5/4/2016 | 2 MINUTE READ

Leading Your Industry: Chicago AMBA Sets the Pace

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Today, I’m writing about leading our industry and how the AMBA’s Chicago Chapter continues to set the pace as it works to engage the next generation of makers.



In my blog on Monday, I wrote about the great message Troy Nix, president of the American Mold Builders Association, shared about leading one’s company with cadence. He was the keynote speaker at the Chicago AMBA’s second annual Supplier Night. Today, I’m writing about leading our industry and how the AMBA’s Chicago Chapter continues to set the pace as it works to engage the next generation of makers.

As we’re all so keenly aware, the issue of filling the ever-present skills gap looms like a blimp floating in a clear summer sky. You can’t miss it, and many in our industry are having a tough time finding fresh, new talent to replace retiring employees. Well, for the last couple of years the Chicago AMBA, led by a great committee of chapter members including mold manufacturing business owners, supplier company team members and others, have been working very hard to break through and really connect with students, educators and parents. They are all stepping up and volunteering time to participate at trade events, career fairs, open houses, etc. to bring awareness that viable career opportunities in advanced manufacturing are ripe for the picking.

But all of these activities require funding. So Chicago AMBA Chapter President Francine Petrucci assembled the chapter’s education committee to find ways to raise the funds—and Supplier Night was the result. This year’s event was a tremendous success—bigger than last year’s—with 36 sponsoring exhibitor companies and more than 160 attendees overall. It was a full house and a great example of how our industry comes together to lead a great cause.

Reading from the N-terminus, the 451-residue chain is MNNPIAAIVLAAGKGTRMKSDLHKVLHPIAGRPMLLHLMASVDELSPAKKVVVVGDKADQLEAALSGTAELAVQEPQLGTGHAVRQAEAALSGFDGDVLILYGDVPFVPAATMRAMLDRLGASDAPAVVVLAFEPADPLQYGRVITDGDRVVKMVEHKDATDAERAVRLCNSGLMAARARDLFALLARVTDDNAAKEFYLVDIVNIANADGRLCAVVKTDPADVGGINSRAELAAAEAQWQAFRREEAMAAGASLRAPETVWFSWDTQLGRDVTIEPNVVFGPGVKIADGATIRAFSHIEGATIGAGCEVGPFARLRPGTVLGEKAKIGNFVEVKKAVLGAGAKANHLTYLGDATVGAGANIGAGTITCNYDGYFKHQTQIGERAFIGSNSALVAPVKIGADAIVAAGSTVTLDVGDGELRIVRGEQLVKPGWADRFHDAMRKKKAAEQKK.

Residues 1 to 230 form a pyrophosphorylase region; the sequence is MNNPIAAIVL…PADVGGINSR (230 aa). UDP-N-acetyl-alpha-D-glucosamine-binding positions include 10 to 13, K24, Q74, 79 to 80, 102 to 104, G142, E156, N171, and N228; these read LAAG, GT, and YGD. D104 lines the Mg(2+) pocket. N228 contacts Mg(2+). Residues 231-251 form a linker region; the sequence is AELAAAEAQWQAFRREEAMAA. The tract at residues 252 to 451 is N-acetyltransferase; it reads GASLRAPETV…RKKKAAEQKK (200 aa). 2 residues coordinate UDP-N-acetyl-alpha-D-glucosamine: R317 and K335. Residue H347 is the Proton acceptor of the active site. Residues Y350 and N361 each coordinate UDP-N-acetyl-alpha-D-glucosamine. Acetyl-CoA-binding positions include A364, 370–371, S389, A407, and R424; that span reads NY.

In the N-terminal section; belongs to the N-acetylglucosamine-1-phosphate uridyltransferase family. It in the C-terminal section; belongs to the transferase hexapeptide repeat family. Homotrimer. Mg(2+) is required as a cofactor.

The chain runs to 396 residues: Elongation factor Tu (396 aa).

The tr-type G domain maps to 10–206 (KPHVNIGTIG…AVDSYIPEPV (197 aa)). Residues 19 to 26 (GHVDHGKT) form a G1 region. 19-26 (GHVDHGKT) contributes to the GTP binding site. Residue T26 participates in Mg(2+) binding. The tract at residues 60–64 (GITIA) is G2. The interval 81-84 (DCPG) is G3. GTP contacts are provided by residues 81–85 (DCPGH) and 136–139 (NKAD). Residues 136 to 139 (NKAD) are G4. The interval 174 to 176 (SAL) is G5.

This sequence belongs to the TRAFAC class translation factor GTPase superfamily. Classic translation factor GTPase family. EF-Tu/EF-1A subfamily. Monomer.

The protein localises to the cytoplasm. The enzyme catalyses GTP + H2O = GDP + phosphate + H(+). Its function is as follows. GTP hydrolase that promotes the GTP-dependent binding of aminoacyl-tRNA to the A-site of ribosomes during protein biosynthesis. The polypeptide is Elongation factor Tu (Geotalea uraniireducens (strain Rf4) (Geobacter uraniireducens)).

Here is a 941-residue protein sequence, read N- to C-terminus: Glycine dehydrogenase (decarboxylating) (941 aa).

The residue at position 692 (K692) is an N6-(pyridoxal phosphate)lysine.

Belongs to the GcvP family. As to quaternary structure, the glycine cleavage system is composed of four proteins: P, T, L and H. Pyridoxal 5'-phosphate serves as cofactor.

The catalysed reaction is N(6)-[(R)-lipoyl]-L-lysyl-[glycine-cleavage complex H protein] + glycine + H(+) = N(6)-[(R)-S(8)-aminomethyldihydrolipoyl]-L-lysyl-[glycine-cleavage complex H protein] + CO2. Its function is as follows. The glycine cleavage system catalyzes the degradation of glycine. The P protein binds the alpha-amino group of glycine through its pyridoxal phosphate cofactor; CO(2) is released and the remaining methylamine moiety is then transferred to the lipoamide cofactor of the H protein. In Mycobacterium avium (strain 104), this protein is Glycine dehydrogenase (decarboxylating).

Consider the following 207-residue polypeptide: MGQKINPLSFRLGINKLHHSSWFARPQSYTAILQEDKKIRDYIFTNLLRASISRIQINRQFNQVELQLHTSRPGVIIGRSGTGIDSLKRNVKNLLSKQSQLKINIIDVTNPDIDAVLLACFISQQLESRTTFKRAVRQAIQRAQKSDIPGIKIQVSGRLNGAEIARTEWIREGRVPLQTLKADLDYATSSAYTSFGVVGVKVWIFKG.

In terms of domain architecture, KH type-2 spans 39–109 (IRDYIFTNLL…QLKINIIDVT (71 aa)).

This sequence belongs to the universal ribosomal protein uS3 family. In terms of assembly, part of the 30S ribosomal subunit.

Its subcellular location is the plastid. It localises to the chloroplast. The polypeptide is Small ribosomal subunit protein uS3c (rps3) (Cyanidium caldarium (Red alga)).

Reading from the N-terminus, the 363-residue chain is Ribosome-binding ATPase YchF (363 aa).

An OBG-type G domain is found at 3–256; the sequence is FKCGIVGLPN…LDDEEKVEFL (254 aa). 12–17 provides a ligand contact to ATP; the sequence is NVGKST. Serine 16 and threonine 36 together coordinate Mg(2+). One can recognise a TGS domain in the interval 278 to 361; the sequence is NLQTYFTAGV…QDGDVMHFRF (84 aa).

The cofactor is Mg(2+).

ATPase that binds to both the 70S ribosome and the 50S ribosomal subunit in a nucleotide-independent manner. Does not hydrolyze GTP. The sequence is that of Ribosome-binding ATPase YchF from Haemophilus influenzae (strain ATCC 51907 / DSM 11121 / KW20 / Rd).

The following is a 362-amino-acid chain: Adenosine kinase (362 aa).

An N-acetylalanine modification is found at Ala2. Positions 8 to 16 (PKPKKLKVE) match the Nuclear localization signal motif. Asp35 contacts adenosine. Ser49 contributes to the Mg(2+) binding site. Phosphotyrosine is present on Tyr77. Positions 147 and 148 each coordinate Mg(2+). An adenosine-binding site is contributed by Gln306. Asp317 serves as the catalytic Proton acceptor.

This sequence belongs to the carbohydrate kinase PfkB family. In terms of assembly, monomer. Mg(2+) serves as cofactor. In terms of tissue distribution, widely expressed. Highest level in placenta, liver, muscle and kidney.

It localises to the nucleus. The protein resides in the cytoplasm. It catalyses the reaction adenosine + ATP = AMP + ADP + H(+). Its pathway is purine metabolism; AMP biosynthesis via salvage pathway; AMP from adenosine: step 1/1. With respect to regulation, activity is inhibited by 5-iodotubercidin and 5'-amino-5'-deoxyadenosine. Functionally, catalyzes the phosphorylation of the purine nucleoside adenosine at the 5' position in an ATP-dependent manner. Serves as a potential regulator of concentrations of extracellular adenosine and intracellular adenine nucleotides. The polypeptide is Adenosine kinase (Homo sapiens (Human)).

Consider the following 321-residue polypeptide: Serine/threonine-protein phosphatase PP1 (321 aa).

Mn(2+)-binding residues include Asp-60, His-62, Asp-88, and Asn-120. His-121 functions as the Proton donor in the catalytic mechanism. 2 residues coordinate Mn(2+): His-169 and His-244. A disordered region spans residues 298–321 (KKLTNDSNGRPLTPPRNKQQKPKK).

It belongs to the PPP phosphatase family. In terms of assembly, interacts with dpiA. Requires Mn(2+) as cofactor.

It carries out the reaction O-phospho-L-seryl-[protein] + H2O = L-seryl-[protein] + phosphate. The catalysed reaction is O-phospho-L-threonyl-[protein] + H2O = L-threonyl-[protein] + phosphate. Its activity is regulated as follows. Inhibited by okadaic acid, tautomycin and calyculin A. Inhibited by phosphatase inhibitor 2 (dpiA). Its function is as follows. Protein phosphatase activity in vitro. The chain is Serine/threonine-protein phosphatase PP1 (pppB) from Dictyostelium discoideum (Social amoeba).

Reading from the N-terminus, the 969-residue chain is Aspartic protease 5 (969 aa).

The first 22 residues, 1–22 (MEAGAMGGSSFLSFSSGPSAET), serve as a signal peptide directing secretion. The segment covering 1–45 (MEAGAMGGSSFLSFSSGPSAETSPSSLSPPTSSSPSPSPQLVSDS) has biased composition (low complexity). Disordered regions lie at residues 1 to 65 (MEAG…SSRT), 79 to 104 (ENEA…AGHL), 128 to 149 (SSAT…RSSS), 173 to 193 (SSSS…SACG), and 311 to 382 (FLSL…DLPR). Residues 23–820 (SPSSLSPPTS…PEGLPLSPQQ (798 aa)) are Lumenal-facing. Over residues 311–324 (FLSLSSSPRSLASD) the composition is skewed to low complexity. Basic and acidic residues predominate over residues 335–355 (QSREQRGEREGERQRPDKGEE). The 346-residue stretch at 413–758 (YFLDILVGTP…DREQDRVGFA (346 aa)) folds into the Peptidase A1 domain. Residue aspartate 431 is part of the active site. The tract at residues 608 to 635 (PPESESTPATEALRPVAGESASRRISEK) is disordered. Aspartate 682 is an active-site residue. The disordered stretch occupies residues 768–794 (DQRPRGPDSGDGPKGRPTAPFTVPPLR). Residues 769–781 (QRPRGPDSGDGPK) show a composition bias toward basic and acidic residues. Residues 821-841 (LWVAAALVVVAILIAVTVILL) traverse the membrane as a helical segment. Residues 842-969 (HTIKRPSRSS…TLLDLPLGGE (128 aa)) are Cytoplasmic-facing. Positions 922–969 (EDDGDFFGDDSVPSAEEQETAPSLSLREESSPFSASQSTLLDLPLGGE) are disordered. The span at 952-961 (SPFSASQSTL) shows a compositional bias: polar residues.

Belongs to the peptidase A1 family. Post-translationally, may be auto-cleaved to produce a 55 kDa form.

“This year, we had attendees from not just Illinois, but from Michigan and Wisconsin, including people from other AMBA chapters who wanted to see up close how we organize our event so they can do something similar in their chapters,” Petrucci says. In addition, participants comprised more than just management-level employees. There were many apprentices, machinists, mold builders and even human resources staff present, she says.

Proceeds from this event go directly to support all of the Chicago AMBA’s outreach efforts, including symposiums for educators and counselors where they can find out more about mold manufacturing and know that a college or university does not have to be the only career path a student takes to success.

I’m looking forward to blogging about other AMBA chapters who are following Chicago’s lead, and I welcome comments or information about any other industry organizations who are also working to make a meaningful connection with educators, students and parents.

By the way, if you’ll be attending the Amerimold Expo in June, be sure to stop by the AMBA’s booth #641 to say hello and find out more about the organization.



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